Skip to the content


Visual cues help organize information in a clean, concise way and make information stand out. Color is a visual cue everyone has encountered or has used to convey information: It could have been a color-coded answer key with correct answers in green and incorrect answers in red, a map of Europe with European Union (EU) members in blue and non-EU members in yellow, or a color-coded circle chart with a key noting what each color section means. However, using only color to highlight content can lead to a muddled and difficult experience for a person who is color-blind, has low sight, or is blind.

The Case for Alternative Tools to Convey Information

For people who are color-blind—whether red–green, blue–yellow, or complete color blindness—there are situations in which it can be difficult to differentiate between different color combinations. This can mean that assigning a meaning to a specific color, such as colors on a map representing different information, could make it difficult for a color-blind user to visualize the information correctly. Having color as the only visual cue can also cause confusion for low-vision and blind users who use assistive technology, such as screen readers, to read the page. Since the color of the text is not read by a screen reader, using green to denote correct answers and red to denote incorrect answers, for example, will not provide the information needed by a screen-reader user to figure out which answers are correct and which are not.

Imagine how difficult it would be to use a map of the Washington, DC, Metro if you were fully color-blind.

How to Think Beyond Color to Convey Information

Does this mean that we should stop using color in web design? No! Color is a great tool and by no means should we stop using color. What we should focus on is finding redundant ways to convey the same information. Here are additional methods of conveying information that can be combined with color:

  • Color-coded text: Using the previous example of red text used to signify incorrect answers and green text to signify correct answers, instead of only using the text color, add a green checkmark in front of the correct answers and a red “X” in front of the incorrect answers. This way the checkmark or “X” will provide the same information to color-blind or screen-reader users. This can also be true for form fields in which color is used to denote information that is required. In this example, the information should also be conveyed via text that indicates the required fields.
  • Color-coded charts, graphs, and maps: If space allows, add labels to the color-coded areas. If space is limited, add a different pattern to each of the color-coded sections . If a user cannot distinguish the differences in color, the pattern helps the user differentiate the specific chart sections. 

This donut chart from the 2019 Election Assistance Commission Annual Review uses labels and shades of blue to distinguish the sections.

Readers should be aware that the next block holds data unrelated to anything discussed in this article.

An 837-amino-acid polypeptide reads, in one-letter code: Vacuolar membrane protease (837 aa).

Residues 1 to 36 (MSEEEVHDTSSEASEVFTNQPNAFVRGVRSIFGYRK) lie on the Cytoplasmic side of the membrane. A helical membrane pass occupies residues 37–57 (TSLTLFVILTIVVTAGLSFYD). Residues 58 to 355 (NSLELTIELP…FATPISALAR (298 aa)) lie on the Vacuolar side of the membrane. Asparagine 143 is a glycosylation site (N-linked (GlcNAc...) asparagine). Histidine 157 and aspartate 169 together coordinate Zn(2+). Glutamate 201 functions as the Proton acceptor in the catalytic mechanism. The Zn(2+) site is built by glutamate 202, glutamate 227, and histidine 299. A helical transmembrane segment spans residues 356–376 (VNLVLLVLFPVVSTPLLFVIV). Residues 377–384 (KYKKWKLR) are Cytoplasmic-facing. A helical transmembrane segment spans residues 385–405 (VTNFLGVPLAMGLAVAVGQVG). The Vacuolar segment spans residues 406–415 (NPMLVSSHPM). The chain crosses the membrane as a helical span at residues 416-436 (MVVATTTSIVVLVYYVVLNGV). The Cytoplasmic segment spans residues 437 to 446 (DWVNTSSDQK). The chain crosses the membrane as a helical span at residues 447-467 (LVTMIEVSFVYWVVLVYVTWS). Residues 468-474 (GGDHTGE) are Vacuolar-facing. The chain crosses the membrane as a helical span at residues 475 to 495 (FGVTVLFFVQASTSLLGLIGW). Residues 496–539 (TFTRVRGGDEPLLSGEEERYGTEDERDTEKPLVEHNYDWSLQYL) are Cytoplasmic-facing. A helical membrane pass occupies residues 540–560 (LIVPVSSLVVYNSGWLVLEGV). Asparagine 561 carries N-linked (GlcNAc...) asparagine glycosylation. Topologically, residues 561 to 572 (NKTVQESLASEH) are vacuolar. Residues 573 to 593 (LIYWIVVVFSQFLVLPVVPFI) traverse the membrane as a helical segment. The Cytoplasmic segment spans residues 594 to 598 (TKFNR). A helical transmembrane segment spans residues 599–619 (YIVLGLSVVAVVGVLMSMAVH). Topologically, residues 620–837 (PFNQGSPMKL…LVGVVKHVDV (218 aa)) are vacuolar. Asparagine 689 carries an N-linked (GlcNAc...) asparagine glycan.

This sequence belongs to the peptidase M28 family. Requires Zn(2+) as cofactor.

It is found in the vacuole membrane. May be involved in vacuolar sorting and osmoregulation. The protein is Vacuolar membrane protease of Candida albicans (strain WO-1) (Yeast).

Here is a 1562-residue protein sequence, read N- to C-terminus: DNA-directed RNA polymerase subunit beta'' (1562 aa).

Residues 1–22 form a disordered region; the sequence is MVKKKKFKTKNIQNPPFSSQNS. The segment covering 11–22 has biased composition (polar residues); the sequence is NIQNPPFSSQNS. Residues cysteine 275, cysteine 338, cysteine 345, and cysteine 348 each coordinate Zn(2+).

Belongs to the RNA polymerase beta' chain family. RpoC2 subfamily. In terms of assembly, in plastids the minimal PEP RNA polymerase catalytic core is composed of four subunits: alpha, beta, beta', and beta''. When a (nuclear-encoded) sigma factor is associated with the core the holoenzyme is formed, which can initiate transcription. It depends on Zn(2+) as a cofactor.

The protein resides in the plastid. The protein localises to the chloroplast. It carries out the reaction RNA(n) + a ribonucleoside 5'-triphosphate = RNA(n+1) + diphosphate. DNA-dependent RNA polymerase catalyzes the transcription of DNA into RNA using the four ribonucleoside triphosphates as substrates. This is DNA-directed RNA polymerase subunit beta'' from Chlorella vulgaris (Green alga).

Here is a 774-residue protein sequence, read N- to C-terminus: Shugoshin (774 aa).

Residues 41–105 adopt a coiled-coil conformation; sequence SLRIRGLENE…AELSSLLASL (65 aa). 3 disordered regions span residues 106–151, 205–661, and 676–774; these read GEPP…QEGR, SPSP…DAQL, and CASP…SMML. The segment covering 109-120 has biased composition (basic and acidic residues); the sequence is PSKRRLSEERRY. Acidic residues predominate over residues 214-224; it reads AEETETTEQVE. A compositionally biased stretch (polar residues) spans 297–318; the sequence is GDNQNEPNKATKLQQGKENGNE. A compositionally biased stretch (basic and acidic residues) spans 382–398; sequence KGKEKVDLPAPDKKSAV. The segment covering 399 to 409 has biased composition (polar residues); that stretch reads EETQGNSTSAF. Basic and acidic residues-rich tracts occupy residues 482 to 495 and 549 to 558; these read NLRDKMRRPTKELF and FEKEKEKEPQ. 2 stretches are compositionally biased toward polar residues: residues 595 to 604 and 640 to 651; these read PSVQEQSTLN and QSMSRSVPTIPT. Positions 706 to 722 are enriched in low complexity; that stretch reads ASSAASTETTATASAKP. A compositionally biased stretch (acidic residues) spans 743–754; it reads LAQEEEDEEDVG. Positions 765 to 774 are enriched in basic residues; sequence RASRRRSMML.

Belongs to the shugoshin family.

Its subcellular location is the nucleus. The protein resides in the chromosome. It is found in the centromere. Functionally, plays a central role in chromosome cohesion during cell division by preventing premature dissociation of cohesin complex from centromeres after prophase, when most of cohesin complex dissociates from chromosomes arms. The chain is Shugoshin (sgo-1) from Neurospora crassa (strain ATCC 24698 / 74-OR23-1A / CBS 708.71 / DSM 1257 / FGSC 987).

This map from the Federal Emergency Management Agency’s 2019 National Preparedness Report uses patterns and different colors to allow users who are color-blind to associate the states with the information provided in the key.

How Accessible Information Improves User Experience

Using alternative tools for conveying information will create a better user experience and will aid in compliance with Section 508 of the Rehabilitation Act and Web Content Accessibility Guidelines (WCAG) standards. Not only do alternative tools for conveying information provide color-blind, low-vision, and blind users access to all of the information on a page, they can also provide more implicit associations used in text and images and should be taken into consideration whenever color is used to convey information.

Providing accessible experiences is essential for successfully informing and educating all members of the general public. Fors Marsh Group (FMG) has years of experience compliantly designing, developing, and testing within Section 508 of the Rehabilitation Act and relevant electronic and information technology accessibility standards. In addition to testing functionality and availability, FMG’s dedicated compliance specialists systematically assess the applicability of Section 508 requirements on all tasks and deliverables. Contact us to learn more about our 508 Compliance capabilities or to work with one of our compliance experts.

About the author

Brianna Arnold

Brianna Arnold is an accessibility specialist with over six years of experience testing digital content to Section 508 and WCAG 2.0 compliance standards. Previously, she worked with physical accessibility while working as a museum educator and digital accessibility making online courseware accessible for K-12 students. Since joining FMG in 2019, Brianna has worked to ensure compliance to the Section 508 standards for digital content across the organization. 

Let's Work Together

We’re here to help, so ask us anything.

Insight Delivered

Subscribe to our newsletter to stay up-to-date on our latest news and outlook.

Please enter a valid Email address